Certain substances and activities stimulate the brain chemicals dopamine, serotonin and adrenalin and that"s what produces a feeling of euphoria and release. Obtaining a natural high is easy and safe enough. Here we describe healthy ways recommended by those who know the dangers of substance abuse.
Standing in a windstorm: This creates a sense of euphoria. "You have to face the direction of the wind and if it rains, the sensation is even better. The wind will take your breath away and create a high," says Debanuj.
Go for a run: Endorphins are released during long, continuous workouts, when the level of intensity is between moderate and high, and breathing is difficult, resulting in a euphoric feeling. So go for a run to experience a "runner"s high" or hit the gym to get that adrenaline pumping. It will result in the buzz you are looking for.
Spinning: Sufi saints practice whirling as a method of worship and they say this achieves a sense of balance and centering which has a meditative and relaxing effect. The spinning sensation in the head high gives a natural high and is harmless. So, enrol in a class to learn this method, or simply spin till you are dizzy like you used to do as a child.
Chanting: This is an age old method of achieving a high. Chanting a mantra and simultaneously breathing deeply has a relaxing effect on the body. This might be a slower process of achieving a feeling of euphoria but it is the safest and healthiest method.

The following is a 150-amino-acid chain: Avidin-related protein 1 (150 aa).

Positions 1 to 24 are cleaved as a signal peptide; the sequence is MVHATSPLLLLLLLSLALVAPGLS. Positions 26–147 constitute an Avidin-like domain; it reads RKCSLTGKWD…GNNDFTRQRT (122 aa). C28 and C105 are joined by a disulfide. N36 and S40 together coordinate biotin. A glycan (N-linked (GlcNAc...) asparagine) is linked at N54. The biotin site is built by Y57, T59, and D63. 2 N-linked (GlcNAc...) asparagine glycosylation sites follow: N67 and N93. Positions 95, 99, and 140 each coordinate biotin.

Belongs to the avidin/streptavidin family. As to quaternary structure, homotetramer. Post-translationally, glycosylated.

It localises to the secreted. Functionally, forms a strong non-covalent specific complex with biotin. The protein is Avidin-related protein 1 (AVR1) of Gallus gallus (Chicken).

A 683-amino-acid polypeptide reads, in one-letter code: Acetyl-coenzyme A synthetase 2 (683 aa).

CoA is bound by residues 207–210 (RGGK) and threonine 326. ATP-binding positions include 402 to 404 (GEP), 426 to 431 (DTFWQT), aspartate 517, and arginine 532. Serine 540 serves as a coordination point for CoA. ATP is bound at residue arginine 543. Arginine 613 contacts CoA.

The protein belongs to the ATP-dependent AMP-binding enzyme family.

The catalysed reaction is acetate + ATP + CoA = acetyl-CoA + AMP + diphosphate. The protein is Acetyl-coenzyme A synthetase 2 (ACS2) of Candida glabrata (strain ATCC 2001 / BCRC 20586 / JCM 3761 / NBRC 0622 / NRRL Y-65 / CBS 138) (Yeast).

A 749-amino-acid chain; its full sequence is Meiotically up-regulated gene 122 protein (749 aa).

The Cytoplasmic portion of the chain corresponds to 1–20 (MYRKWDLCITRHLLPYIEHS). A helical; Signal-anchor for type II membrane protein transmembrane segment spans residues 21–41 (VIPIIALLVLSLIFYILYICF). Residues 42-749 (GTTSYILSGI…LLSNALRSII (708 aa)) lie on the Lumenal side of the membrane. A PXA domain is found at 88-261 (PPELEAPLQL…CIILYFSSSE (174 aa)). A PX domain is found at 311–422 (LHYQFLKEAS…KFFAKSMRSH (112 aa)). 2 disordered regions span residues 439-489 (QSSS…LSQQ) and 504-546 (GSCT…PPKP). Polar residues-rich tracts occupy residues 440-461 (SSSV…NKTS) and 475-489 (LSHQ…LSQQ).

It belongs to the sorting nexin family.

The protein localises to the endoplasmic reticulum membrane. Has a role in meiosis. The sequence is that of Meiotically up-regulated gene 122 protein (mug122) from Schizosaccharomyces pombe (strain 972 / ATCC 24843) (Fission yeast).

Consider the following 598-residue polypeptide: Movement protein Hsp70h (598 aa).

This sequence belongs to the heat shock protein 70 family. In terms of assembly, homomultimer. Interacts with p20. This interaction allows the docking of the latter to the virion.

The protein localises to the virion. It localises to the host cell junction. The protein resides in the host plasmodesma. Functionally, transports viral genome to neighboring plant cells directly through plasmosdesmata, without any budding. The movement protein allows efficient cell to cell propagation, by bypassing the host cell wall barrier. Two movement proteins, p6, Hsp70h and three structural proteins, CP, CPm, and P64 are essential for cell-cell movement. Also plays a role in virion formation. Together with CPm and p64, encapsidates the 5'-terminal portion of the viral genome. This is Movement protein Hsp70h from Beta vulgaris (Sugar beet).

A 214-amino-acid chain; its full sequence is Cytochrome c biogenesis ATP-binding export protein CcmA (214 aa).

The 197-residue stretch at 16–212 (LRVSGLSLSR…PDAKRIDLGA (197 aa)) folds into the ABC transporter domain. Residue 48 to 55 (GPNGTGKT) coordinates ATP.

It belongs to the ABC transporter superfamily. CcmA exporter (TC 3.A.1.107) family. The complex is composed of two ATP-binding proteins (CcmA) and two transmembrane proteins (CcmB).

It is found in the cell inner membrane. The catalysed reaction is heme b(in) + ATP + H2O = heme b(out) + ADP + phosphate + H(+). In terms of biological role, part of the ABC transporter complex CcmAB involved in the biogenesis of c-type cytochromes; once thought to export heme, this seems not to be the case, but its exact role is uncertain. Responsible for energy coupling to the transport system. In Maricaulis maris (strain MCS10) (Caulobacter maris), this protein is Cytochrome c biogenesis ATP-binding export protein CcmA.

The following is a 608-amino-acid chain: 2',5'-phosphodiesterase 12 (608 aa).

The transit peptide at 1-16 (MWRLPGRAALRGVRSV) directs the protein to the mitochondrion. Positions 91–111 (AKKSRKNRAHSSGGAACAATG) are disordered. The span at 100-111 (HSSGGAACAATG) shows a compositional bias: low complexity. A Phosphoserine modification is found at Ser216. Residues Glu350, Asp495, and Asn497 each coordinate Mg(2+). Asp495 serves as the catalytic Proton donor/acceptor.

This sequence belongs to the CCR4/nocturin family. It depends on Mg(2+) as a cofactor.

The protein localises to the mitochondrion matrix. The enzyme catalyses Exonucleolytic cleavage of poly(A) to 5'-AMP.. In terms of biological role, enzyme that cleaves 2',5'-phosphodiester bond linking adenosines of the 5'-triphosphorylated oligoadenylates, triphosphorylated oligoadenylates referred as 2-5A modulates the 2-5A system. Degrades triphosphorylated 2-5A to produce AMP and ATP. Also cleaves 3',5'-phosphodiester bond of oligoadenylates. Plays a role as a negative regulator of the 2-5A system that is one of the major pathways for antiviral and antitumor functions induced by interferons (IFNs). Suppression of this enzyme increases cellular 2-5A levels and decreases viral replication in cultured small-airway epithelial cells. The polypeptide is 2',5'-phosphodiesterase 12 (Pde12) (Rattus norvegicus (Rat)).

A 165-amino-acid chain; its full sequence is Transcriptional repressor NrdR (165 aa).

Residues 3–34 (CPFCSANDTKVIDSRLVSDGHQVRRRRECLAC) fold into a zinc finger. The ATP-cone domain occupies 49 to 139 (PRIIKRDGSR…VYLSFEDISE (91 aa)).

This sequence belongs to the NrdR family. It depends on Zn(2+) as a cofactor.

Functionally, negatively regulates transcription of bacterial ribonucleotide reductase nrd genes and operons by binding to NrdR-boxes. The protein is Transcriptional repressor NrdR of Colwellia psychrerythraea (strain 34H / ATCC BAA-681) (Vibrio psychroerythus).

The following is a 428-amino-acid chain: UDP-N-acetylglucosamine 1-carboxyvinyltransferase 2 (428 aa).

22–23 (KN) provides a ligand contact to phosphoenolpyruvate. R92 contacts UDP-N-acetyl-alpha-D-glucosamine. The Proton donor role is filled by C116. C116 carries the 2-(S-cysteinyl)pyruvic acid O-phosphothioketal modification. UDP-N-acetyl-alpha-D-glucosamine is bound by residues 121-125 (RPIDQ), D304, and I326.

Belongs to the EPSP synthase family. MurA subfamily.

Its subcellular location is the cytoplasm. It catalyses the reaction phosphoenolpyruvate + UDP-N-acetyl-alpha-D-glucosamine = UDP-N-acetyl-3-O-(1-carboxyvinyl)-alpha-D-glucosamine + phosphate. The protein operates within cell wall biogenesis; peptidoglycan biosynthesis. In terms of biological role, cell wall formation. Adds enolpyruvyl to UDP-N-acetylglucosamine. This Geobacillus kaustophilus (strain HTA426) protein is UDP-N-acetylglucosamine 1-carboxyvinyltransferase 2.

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The choking game, also known as the fainting game, is another dangerous method favoured by kids to get a high. A study published in the journal Clinical Pediatrics documented 65 YouTube videos of the game, which had collectively been viewed 173,550 times. "Though no one will come out and admit it, people do all kinds of stupid things just to feel better, even if it"s temporary," says 24 year old Pooja Ganguly. "I know boys who used to play this game right before a class. This would help them get a high as well as give them a chance to miss class because they would complain of feeling faint and giddy," says 19 year old Rohan Bagchi (name changed) who has recently finished school.There are two ways kids play this disturbing game: One can be a solo operation, using a necktie, belt or other type of binding to put pressure on the carotid artery in the neck. The other method involves a partner, who can apply pressure to the neck or chest until the subject passes out, cutting off blood flow to the brain. Teens participate in such activities alone or in groups, holding their breath, strangling one another or dangling in a noose in the hopes of a high. The resulting rush of oxygen once the pressure is released generates a pleasurable sensation, or "natural high." "If the oxygen supply to the brain is cut off long enough, the result can be death, coma, brain damage, broken neck bones and eye hemorrhages," says Dr Jain.Reports of this practice are rare, and awareness amongst parents, negligible. "Our society is wary of discussing such topics and any such issues are hushed up for fear of social stigma. Thus documentation on this subject is sparse-any deaths can be easily mislabelled as suicide," says Dr Singh. Doctors say this is a disturbing trend and parents should be extra vigilant of their children if they sense anything is amiss. "Children don"t perceive any risk in playing such games because they see these videos or hear accounts of people enjoying themselves during such activities. That"s why doctors as well as parents should be aware so that they can recognize the symptoms of any such activity," says Dr Singh. And that"s not all. There are even deadlier methods of getting high: Those involving snakes. "I don"t know anyone who has done this but I have heard that you can roll your tongue back and let a baby snake bite you under the tongue. It"s scary stuff because you can die but talk of innovation!" says Rohan.